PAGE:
Fencing, surveillance cameras coming to San Dieguito campuses
The San Dieguito Union High School District (SDUHSD) is taking steps to secure its two most open campuses as the board approved two firms to design new perimeter fencing for San Dieguito High School Academy and Torrey Pines High School at its April 19 meeting.
In addition to fencing, the board also approved a contract to purchase surveillance hardware and software for the Torrey Pines campus.
“We have been doing a lot, fast and furious, in terms of safety,” said Tina Douglas, assistant superintendent of business services.
Roesling Nakamura Terada Architects and SVA Architects have been hired to design the security enhancements that include fencing, gating and new single points of entry at Torrey Pines and SDA. Mello-Roos funding will be used for the projects, not to exceed $90,000 at Torrey Pines and not to exceed $42,000 at SDA.
The board also approved a contract with Vector Resources Inc for the new camera surveillance system at Torrey Pines.Torrey Pines will serve as the pilot program for surveillance systems and then it will expand to other district campuses. Douglas said they were given a full estimate for Torrey Pines’ surveillance system not to exceed $89,000 but Douglas said that estimate will change as it included cameras within the building while the district’s focus is more on the perimeter system.
Over the next two months, the district will be updating the Comprehensive Safe School Plans and District Emergency Operations plans, as well as developing signage and building designations to assist first responders. In May, Douglas said she will be bringing forward new safety board policies, including one regarding surveillance.
The district will also explore adding the Raptor visitor management system to all of its campuses. Raptor, which is used locally by the Del Mar Union School District, checks in every visitor to campus and instantly screens them against national and custom databases. An identification badge with the visitor’s photo is instantly printed and records are kept for every visitor that enters a district school. Douglas said the hope is for Raptor to be in all district schools by the start of the next school year.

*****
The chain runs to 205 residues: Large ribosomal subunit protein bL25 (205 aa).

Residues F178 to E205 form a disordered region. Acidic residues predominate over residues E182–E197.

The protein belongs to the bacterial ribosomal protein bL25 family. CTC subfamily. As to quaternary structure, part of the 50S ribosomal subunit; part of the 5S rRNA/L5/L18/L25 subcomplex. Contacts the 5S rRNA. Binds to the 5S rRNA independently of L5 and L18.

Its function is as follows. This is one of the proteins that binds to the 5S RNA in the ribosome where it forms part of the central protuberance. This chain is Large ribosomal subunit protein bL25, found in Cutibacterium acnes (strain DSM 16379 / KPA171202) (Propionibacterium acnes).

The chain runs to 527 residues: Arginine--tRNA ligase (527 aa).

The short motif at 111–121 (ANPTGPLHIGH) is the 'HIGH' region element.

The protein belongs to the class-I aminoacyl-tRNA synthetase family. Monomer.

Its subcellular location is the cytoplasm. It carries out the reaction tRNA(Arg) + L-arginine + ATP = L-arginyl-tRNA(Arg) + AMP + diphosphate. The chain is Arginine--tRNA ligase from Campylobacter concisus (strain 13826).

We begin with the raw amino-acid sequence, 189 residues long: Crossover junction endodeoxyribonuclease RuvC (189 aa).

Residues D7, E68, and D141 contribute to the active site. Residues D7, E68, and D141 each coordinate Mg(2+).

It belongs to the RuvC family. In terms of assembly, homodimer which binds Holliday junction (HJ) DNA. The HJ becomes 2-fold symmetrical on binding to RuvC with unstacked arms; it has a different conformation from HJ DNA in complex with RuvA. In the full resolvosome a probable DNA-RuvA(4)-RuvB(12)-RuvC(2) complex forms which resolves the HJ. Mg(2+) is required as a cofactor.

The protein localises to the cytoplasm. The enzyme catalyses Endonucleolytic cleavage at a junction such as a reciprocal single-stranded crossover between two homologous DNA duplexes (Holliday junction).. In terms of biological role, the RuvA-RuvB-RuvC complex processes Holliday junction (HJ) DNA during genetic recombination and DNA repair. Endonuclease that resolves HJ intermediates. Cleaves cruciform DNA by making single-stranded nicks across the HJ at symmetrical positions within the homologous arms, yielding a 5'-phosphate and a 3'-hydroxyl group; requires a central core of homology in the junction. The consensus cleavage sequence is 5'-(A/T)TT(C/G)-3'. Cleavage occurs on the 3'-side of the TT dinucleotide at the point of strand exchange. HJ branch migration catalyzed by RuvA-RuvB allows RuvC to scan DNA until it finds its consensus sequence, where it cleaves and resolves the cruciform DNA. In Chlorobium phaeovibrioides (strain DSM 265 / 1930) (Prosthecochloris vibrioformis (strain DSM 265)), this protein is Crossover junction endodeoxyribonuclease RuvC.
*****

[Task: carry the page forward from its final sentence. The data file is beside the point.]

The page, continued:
A big piece of the district’s work on safety will be communication and making everyone aware of new practices and policies, she said.
“It will be something different,” said Douglas. “We would be requiring visitors to check in at one point of entry so we will know at any given time who is coming onto our campuses.”
Mark Miller, assistant superintendent of administrative services, said a key component of student safety also includes a strong social and emotional component. District leadership met with the Sandy Hook Promise about incorporating some of its suicide and bullying prevention programs as well as staff training on how to identify and respond to threats.
The district is considering implementing the Sandy Hook Promise “Say Something” program that teaches high school students how to recognize the signs of an individual who may be a threat to themselves or others and how to reach out to a trusted adult for help. At the middle school level, Sandy Hook Promise offers the “Say Hello” program, which encourages students to be more socially inclusive and connected to each other.
Miller said Sandy Hook Promise also offers a platform for students to report anonymous tips, routed to counselors who coordinate with emergency personnel, school officials or law enforcement officials to confidentially investigate threats.
Parent Rita McDonald interrupted the board’s discussion, shouting out: “What about meeting with parents and students?” McDonald said the board has not done enough to gather parent and student input on the topic of safety, calling the report “garbage.”
“You should be ashamed of yourselves!” she shouted, leaving the board room.
Douglas said there will be a safety item on the board’s agenda every month until the district completes all of the changes it is making.
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